Members of Bangladesh's lesbian, gay, bisexual and transgender (LGBT) community marched alongside the country's recent New Year's festivities, a bold step for the oft-vilified minority.
Roopbaan, a magazine aimed at gay Bangladeshis, arranged the colorful march, which they maintained wasn't a gay pride parade but a celebration of diversity and friendship. In Muslim-majority Bangladesh, homosexuality is considered to be unacceptable socially and religiously. Gay sex is illegal, according to the country's penal code.
On April 14, the Bengali New Year, the traditional colorful procession “Mongol Shobhajatra” set off from Dhaka University's Faculty of Fine Art building. Immediately following them were a group of people dress in rainbow colors representing the underground gay community. The people around them did not understand what was going on, but later realized from the media reports that the rally was for the same-sex community. Online portal Priyo.com reported (the translation of the article is here):
র্যালিতে সাতটি লাইনে বেগুনি, নীল, আসমানি, সবুজ, হলুদ, কমলা এবং লাল রঙের পাঞ্জাবি পরিহিত সমকামীরা কাগজের ফুল, পাখি আর বেলুন। র্যালি শেষে তারা হাতের বেলুন আকাশে উড়িয়ে দেয়। ভিন্ন আয়োজনের ওই র্যালিটি উপস্থিত জনসাধারণের মধ্যে আগ্রহের সৃষ্ঠি করে।
The rally contained seven parallel rows of activists clad in punjabi [a type of shirt] in each of the rainbow colors. They had balloons, flowers and birds made of paper. They released the helium balloons to the sky after completing the rally. This diversity rally created interest among the crowd.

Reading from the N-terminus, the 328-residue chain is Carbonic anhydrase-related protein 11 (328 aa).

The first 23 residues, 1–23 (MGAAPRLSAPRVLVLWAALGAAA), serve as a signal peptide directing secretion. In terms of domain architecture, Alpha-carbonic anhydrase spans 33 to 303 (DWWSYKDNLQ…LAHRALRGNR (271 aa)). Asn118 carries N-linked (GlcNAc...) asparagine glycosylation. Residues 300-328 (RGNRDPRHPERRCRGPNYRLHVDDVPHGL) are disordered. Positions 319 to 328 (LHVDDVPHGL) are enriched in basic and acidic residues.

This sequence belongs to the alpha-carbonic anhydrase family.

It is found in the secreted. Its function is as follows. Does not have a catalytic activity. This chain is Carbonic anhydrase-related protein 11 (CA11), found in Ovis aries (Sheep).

LGBT rights blog The Muslim Outcast noted:
Whether you are pro or anti LGBT, you cannot help but be in awe. For a group of demonised individuals to remain firm and march out onto the streets of Dhaka, knowing that it is not without risk, I believe, is an act of commendable bravery. They have begun the long road to acceptance and these incredible individuals will be remembered by the following generations of LGBT individuals as those that laid the foundations for acceptance within the nation's society.
The parade drew much reaction on social media, mainly on Facebook. The majority of commentary was negative, though some did laud the effort. Facebook group Gay For Girls listed some of them and observed:
The only reason I wasted my time taking screenshots of the comments and putting them up here is to prove a point. People will say shit just to hurt others. They will say terrible things to people they don't even know. They will hate us without even knowing our stories.
Rainer Ebert, a US activist based in Dhaka, wrote on Twitter of the threats that followed the march:
— Rainer Ebert (@rainer_ebert) April 16, 2014
Bangladeshi diaspora LGBT blog “Coming out” as a bisexual Bangladeshi compiled some of the reactions. One user wrote, “they were lucky a handful knew.. neyxt [sic] one should surely be announced sooner and get bombed.”
Other comments included threats of violence, comparisons with animals, addiction, peadophilia and incest, mentions of religious taboos and blame towards the government.
However, there were rays of hopes in some comments:
Who are we to judge whether this is good or bad, and why does it concern everyone so much.
Why are you personally so hostile towards them?
The blogger concluded:
Most of the comments are negative. Let's face it, we knew this was going to be the case. Besides the banging collection above, there are a lot of negative comments with no likes that I haven't posted here. But interspersed within those are a few good comments, and then there are the few good comments with lots of likes. And this is what gives me hope.